If the Buccaneers do stay the Brady course, Robinson makes sense as a bell cow who does the things Fournette is supposed to do. And with that, Walkthrough has accomplished many missions with one selection!
22. Jacksonville Jaguars: Darnell Washington, TE, Georgia
The Prospect: A metahuman with Gronk-like characteristics, Washington is a 6-foot-7 thumper as a lead blocker with gliding speed on pass routes, capable hands, and CGI-worthy YAC potential.
Washington caught just 44 career passes, but watch him rocket up draft boards as teams get a closer look at his measurables and realize what a tight end with Washington's traits can do for an offense.
The Jaguars Situation: From the general manager who drafted Travon Walker, here's another low-stats/all-traits athletic jaw-dropper from Georgia!
Evan Engram set Jaguars receptions and yardage records for a tight end in 2022, but he is both a free agent and very recognizably still Evan Engram (five drops). Washington can become Trevor Lawrence's best friend in the red zone, Travis Etienne's best friend on sweeps, and Doug Pederson's favorite new toy when he wants to pound the ball against nickel defenses or exploit a mismatch against base.
The Jaguars could also address their back seven here. But Washington is going to be a mid-first-round pick, even if he hasn't started appearing on mock drafts just yet.
23. New York Giants: Jordan Addison, WR, USC
The Prospect: Addison won the Biletnikoff Award as Kenny Pickett's favorite target at Pitt in 2021 before taking the transporter beam to USC to catch 59 passes in 2022. He's a lean YAC jitterbug on screens and shallow "shake" routes who is also smooth at the top of his stem on posts/digs/outs. Addison looks like a cross between DeVonta Smith Lite and a skinnier Jahan Dotson.
The Giants Situation: Darius Slayton and Wan'Dale Robinson would make a fine WR3 and WR4 on a true contender. The Giants need a go-to WR1, and a ready-to-play one would be helpful now that they have skipped over their rebuilding phase. Addison can step in right away and give Daniel Jones (yep, he's probably sticking around) the reliable all-purpose target he has never really had.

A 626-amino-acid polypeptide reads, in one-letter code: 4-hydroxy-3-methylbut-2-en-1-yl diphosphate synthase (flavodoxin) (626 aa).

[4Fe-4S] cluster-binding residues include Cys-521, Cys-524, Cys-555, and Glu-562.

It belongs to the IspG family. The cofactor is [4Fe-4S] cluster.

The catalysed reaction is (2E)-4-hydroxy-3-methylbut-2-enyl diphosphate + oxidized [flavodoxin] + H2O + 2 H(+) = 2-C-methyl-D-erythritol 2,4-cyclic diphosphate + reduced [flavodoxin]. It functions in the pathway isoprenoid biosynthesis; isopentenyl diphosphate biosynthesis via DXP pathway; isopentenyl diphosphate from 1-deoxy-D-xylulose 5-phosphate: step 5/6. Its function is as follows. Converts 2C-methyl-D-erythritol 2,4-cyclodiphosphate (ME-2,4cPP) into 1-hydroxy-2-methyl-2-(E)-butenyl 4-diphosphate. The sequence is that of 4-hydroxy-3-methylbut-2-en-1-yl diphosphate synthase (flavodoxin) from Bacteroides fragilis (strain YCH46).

24. Los Angeles Chargers: Zay Flowers, WR, Boston College
The Prospect: There is only one Tyreek Hill. But Flowers has some Tyreek-like traits: the ability to go from 0-to-90 in a heartbeat, outstanding over-the-shoulder ball-tracking ability, a knack for what-the-f*ck-just-happened highlights. Size (and the issues that come from being smallish) is Flowers' only weakness. Flowers could end up in the top 10 if he leaves a vapor trail during his combine 40.
The Chargers Situation: You may prefer Tennessee's Jalin Hyatt or USC's Jordan Addison here. That's cool: we still don't even have official measurements and times for these guys yet. But Justin Herbert needs someone to unclog Joe Lombardi's offense and ease Keenan Allen into more of a possession role. Flowers is a player who can freeze the whole secondary by going in motion and turn a jet sweep into a touchdown when he's not taking the safeties into the parking lot. Lombardi will love him. Herbert will love him. Everyone will love him.
25. Baltimore Ravens: Emmanuel Forbes, CB, Mississippi State
The Prospect: Forbes intercepted 14 career passes for the Bulldogs, six of them (an NCAA record) for touchdowns. He's long-limbed and as toolsy as grandpa's shed. Some of Forbes' picks came on fluke plays (tipped balls, scramble-and-pray bombs), but he also has a wide receiver's hands and breaks quickly on a bad throw.
The Ravens Situation: They need a receiver desperately, so of course the Ravens will draft a cornerback to replace free agent Marcus Peters. Forbes has "best available athlete" vibes and an SEC pedigree: two Ravens essentials. A Peters-like knack for big plays also helps.
Wide receivers? Devin Duvernay and Rashod Bateman will be healthy someday.
26. Minnesota Vikings: Antonio Johnson, S, Texas A&M
The Prospect: Johnson is a versatile safety with an explosive burst on plays in front of him. He's a sound open-field tackler who will fill the gap and prevent 7-yard runs from becoming 47-yard touchdowns. He handles zone coverage well and jumps underneath routes well enough to handle slot-man duties.
Johnson can get pushed around by offensive linemen when he's in the box, but otherwise he looks like a capable plug-'n'-play NFL starter.
The Vikings Situation: Harrison Smith is still playing well. But he's older than Harrison Ford, costs the cap-strapped Vikings $12 million next year, and … oh no, don't do it, Vikings! Don't do the same thing you always do…
(Time-displaced news flash from six weeks from now: Vikings convert Harrison Smith's base salary to a bonus to free cap space and keep their "championship-caliber" nucleus intact for another decade.)
OK, fine. Johnson can play free safety and learn from Smith for a year.
27. Cincinnati Bengals: Jaylon Jones, CB, Texas A&M
The Prospect: Jones is 6-foot-2, has long arms, plays the run and screen game physically, and does a fine job arriving at the same time as the ball in underneath coverage. He gave up four touchdowns in 2021 but was less mistake-prone in 2022. A solid prospect as a matchup corner against bigger receivers and/or as a Cover-2 type.